No, he’s busy migrating to the Cloud!
No, he’s busy modelling data!
No, he’s busy integrating!
No, he’s still alive and kicking!
Are DBA’s really dead, or have they shifted from one organization to another? We see posts and articles with regards this same topic as to whether the DBA is dead, whether he/she is still relevant in today’s world.
I was at a customer meeting and they were adopting a 100% cloud strategy, they all but had one DBA left in the organization as the burden from managing the legacy systems had shifted to the cloud vendors.
Let’s start with breaking down what a DBA would be doing today; a day in the life of a DBA.
A typical set of DBA tasks would include, lifting and shifting databases for off-line reporting, setting up high availability clusters, implement security, maintain integrity, perform upgrades, backups and not to forget performance tuning and troubleshooting.
The thing is data is and has been exploding, and what was once a simple task done with some PL/SQL, now requires to have some deep integral knowledge of how the applications and systems work, break something and you can take an entire system down that has real business impact.
Yes cloud has allowed consumers of IT services to get away from the shackles of IT/Security and Governance, maybe they don’t have a group wide IT function and hence would need to go to multiple business units to gain approval.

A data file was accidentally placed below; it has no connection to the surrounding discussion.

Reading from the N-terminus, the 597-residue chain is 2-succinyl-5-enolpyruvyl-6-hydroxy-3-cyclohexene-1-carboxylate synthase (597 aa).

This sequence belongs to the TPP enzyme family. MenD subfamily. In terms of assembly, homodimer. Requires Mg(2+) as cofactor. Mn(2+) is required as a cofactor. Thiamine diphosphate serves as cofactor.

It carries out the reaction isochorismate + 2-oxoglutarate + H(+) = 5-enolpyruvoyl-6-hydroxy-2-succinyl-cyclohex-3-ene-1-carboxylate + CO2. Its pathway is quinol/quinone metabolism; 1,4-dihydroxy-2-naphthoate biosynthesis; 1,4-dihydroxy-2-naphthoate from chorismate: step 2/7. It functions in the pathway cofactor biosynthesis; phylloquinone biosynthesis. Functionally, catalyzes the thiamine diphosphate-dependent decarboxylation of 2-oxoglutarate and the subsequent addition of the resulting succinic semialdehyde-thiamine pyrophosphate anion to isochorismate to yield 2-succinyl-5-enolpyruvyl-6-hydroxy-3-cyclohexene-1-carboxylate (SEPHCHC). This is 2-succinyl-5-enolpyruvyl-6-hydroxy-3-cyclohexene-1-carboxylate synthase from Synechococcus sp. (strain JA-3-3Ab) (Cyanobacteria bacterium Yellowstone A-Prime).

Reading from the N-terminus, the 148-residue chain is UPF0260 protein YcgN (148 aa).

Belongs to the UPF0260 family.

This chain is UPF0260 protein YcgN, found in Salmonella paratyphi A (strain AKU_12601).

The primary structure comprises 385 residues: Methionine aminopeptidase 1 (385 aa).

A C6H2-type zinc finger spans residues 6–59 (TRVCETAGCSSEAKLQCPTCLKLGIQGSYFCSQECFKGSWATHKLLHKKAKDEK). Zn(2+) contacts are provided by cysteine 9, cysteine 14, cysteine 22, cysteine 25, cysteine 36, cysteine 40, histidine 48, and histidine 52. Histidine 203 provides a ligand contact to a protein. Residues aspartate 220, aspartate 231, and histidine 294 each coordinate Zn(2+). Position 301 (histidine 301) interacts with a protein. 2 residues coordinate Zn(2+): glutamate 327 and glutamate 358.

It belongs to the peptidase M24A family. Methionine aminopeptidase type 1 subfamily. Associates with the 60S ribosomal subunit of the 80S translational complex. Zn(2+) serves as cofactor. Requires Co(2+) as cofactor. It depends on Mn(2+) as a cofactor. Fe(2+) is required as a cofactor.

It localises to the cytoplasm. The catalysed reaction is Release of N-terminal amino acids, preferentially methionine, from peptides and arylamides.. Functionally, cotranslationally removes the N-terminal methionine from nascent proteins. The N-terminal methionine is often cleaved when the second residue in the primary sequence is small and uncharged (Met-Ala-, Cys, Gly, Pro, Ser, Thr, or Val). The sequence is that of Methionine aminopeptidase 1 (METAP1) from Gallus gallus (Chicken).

With the widespread adoption of cloud and now the announcement of the world’s first fully autonomous database you’d think the coffin had been nailed shut for good. All routine database maintenance tasks such as patching, upgrades, backups, and high availability architecture can be made without the need of a “pilot”. You simply “load and go”.
But here’s the thing, you still have to get the data into the cloud, you still have to connect the dots, and get different applications talking to each other, there’s still a need for a pilot to make sure everything is working smoothly, from a functional perspective, from a scaling perspective to ensure both the application and database are performant.
So their time is freed up from their boring mundane tasks, set the policy and relax, you can now work on something else. We often hear that IT budgets are constrained and that the innovation budget is getting smaller and smaller as existing systems are not so easy to rip out and replace.
As I set out to write this article I thought of all the challenges DBA’s may face today, and could face tomorrow, and the reality is you still need that “go to” expert when things go wrong.
At Oracle Corporation here in the UK, we often find ourselves being roped into technical support issues, customer is facing a database problem or an integration problem, maybe they are suffering from bad performance and it’s causing major business impact, the sales guy is contacted who then contacts the pre-sales guy who then helps either find the right contact or is tech savvy enough to figure the issue out themselves, issues are escalated, line managers get involved, issues get escalated to development, the list goes on!
At TVP, Reading we are lucky enough to have some brilliant “go to” experts that can help unravel even the most complicated an issue. We have nick named them the “Master Mechanics”. Without these guys who knows how long it would have taken to resolve the issue. There thought process and meticulous troubleshooting skills puts them a cut above the rest.
And hence the burden or weight of fixing database related problems has been shifted from the customers on premise DBA’s to the vendors resident Master Mechanics. Who knows how long these individuals will continue to be needed in world that is constantly demanding more and more from them.
“The views expressed here are mine and do not necessarily reflect the views of Oracle.”